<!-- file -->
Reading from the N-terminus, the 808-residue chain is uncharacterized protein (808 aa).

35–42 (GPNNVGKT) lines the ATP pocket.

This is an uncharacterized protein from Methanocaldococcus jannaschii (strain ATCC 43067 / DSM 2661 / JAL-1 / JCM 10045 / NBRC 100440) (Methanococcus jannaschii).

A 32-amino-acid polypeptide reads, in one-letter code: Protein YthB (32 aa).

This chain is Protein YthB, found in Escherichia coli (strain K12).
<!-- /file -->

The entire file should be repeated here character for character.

Reading from the N-terminus, the 808-residue chain is uncharacterized protein (808 aa).

35–42 (GPNNVGKT) lines the ATP pocket.

This is an uncharacterized protein from Methanocaldococcus jannaschii (strain ATCC 43067 / DSM 2661 / JAL-1 / JCM 10045 / NBRC 100440) (Methanococcus jannaschii).

A 32-amino-acid polypeptide reads, in one-letter code: Protein YthB (32 aa).

This chain is Protein YthB, found in Escherichia coli (strain K12).